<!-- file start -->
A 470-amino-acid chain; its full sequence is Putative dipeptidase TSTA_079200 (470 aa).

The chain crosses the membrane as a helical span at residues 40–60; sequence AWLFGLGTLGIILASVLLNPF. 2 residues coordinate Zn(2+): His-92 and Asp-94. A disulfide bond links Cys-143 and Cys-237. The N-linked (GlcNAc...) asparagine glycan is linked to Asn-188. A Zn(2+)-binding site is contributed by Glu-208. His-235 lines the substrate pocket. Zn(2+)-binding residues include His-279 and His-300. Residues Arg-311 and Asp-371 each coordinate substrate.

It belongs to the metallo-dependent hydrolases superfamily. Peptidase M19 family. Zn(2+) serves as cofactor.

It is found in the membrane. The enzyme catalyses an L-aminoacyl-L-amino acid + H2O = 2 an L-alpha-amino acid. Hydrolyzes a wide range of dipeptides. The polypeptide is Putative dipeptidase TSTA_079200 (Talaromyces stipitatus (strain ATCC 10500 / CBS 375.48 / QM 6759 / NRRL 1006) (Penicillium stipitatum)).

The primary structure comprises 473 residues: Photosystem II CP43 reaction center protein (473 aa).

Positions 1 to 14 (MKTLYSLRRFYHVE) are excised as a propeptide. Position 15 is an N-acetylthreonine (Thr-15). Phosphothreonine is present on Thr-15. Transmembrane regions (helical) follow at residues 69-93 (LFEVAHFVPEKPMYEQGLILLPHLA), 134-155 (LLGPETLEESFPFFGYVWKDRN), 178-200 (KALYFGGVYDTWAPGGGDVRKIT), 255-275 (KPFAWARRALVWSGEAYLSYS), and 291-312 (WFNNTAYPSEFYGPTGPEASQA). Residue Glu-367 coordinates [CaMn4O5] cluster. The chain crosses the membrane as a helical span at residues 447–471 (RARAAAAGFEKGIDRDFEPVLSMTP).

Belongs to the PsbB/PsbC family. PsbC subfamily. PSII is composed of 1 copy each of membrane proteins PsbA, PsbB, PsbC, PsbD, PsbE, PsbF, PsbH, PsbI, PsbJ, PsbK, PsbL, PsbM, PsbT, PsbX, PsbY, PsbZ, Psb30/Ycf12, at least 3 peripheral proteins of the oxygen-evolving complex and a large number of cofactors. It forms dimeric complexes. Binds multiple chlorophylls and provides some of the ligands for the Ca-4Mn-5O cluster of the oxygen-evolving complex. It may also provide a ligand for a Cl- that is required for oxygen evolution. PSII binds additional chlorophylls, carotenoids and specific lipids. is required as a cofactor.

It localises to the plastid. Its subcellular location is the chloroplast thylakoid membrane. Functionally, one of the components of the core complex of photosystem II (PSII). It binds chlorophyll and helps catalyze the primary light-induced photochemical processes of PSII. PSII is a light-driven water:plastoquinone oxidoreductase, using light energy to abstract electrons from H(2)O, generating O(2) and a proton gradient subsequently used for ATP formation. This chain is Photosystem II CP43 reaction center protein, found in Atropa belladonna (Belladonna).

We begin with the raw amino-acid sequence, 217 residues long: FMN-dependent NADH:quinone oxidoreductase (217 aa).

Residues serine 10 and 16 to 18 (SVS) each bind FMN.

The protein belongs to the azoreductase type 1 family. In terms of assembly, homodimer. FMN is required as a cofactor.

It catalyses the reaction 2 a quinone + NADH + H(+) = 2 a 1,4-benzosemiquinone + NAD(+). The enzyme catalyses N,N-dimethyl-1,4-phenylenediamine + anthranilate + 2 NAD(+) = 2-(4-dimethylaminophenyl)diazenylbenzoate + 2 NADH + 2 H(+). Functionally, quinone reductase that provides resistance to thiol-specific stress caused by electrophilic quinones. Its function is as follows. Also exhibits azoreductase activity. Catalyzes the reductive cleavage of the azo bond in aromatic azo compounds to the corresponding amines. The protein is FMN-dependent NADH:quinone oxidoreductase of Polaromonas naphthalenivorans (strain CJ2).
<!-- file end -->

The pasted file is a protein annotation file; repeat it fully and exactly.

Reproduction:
A 470-amino-acid chain; its full sequence is Putative dipeptidase TSTA_079200 (470 aa).

The chain crosses the membrane as a helical span at residues 40–60; sequence AWLFGLGTLGIILASVLLNPF. 2 residues coordinate Zn(2+): His-92 and Asp-94. A disulfide bond links Cys-143 and Cys-237. The N-linked (GlcNAc...) asparagine glycan is linked to Asn-188. A Zn(2+)-binding site is contributed by Glu-208. His-235 lines the substrate pocket. Zn(2+)-binding residues include His-279 and His-300. Residues Arg-311 and Asp-371 each coordinate substrate.

It belongs to the metallo-dependent hydrolases superfamily. Peptidase M19 family. Zn(2+) serves as cofactor.

It is found in the membrane. The enzyme catalyses an L-aminoacyl-L-amino acid + H2O = 2 an L-alpha-amino acid. Hydrolyzes a wide range of dipeptides. The polypeptide is Putative dipeptidase TSTA_079200 (Talaromyces stipitatus (strain ATCC 10500 / CBS 375.48 / QM 6759 / NRRL 1006) (Penicillium stipitatum)).

The primary structure comprises 473 residues: Photosystem II CP43 reaction center protein (473 aa).

Positions 1 to 14 (MKTLYSLRRFYHVE) are excised as a propeptide. Position 15 is an N-acetylthreonine (Thr-15). Phosphothreonine is present on Thr-15. Transmembrane regions (helical) follow at residues 69-93 (LFEVAHFVPEKPMYEQGLILLPHLA), 134-155 (LLGPETLEESFPFFGYVWKDRN), 178-200 (KALYFGGVYDTWAPGGGDVRKIT), 255-275 (KPFAWARRALVWSGEAYLSYS), and 291-312 (WFNNTAYPSEFYGPTGPEASQA). Residue Glu-367 coordinates [CaMn4O5] cluster. The chain crosses the membrane as a helical span at residues 447–471 (RARAAAAGFEKGIDRDFEPVLSMTP).

Belongs to the PsbB/PsbC family. PsbC subfamily. PSII is composed of 1 copy each of membrane proteins PsbA, PsbB, PsbC, PsbD, PsbE, PsbF, PsbH, PsbI, PsbJ, PsbK, PsbL, PsbM, PsbT, PsbX, PsbY, PsbZ, Psb30/Ycf12, at least 3 peripheral proteins of the oxygen-evolving complex and a large number of cofactors. It forms dimeric complexes. Binds multiple chlorophylls and provides some of the ligands for the Ca-4Mn-5O cluster of the oxygen-evolving complex. It may also provide a ligand for a Cl- that is required for oxygen evolution. PSII binds additional chlorophylls, carotenoids and specific lipids. is required as a cofactor.

It localises to the plastid. Its subcellular location is the chloroplast thylakoid membrane. Functionally, one of the components of the core complex of photosystem II (PSII). It binds chlorophyll and helps catalyze the primary light-induced photochemical processes of PSII. PSII is a light-driven water:plastoquinone oxidoreductase, using light energy to abstract electrons from H(2)O, generating O(2) and a proton gradient subsequently used for ATP formation. This chain is Photosystem II CP43 reaction center protein, found in Atropa belladonna (Belladonna).

We begin with the raw amino-acid sequence, 217 residues long: FMN-dependent NADH:quinone oxidoreductase (217 aa).

Residues serine 10 and 16 to 18 (SVS) each bind FMN.

The protein belongs to the azoreductase type 1 family. In terms of assembly, homodimer. FMN is required as a cofactor.

It catalyses the reaction 2 a quinone + NADH + H(+) = 2 a 1,4-benzosemiquinone + NAD(+). The enzyme catalyses N,N-dimethyl-1,4-phenylenediamine + anthranilate + 2 NAD(+) = 2-(4-dimethylaminophenyl)diazenylbenzoate + 2 NADH + 2 H(+). Functionally, quinone reductase that provides resistance to thiol-specific stress caused by electrophilic quinones. Its function is as follows. Also exhibits azoreductase activity. Catalyzes the reductive cleavage of the azo bond in aromatic azo compounds to the corresponding amines. The protein is FMN-dependent NADH:quinone oxidoreductase of Polaromonas naphthalenivorans (strain CJ2).